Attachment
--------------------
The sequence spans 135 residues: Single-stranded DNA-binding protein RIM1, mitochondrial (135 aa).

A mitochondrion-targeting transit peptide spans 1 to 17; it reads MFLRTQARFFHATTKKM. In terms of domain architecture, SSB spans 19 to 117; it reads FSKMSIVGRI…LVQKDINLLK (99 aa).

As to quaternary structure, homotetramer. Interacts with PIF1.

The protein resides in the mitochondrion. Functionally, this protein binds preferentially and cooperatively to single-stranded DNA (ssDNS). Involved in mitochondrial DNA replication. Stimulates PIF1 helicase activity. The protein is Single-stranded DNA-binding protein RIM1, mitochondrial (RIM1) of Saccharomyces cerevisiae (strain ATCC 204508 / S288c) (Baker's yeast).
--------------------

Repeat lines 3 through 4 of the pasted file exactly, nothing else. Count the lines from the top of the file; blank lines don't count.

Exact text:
As to quaternary structure, homotetramer. Interacts with PIF1.

The protein resides in the mitochondrion. Functionally, this protein binds preferentially and cooperatively to single-stranded DNA (ssDNS). Involved in mitochondrial DNA replication. Stimulates PIF1 helicase activity. The protein is Single-stranded DNA-binding protein RIM1, mitochondrial (RIM1) of Saccharomyces cerevisiae (strain ATCC 204508 / S288c) (Baker's yeast).